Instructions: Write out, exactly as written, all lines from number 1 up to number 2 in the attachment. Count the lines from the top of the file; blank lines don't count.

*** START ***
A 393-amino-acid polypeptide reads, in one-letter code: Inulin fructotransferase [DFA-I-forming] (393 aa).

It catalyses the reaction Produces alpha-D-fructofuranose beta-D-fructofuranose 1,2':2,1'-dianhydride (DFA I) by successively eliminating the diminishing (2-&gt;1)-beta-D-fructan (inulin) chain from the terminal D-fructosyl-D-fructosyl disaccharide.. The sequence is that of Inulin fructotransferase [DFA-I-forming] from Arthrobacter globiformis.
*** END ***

A 393-amino-acid polypeptide reads, in one-letter code: Inulin fructotransferase [DFA-I-forming] (393 aa).

It catalyses the reaction Produces alpha-D-fructofuranose beta-D-fructofuranose 1,2':2,1'-dianhydride (DFA I) by successively eliminating the diminishing (2-&gt;1)-beta-D-fructan (inulin) chain from the terminal D-fructosyl-D-fructosyl disaccharide.. The sequence is that of Inulin fructotransferase [DFA-I-forming] from Arthrobacter globiformis.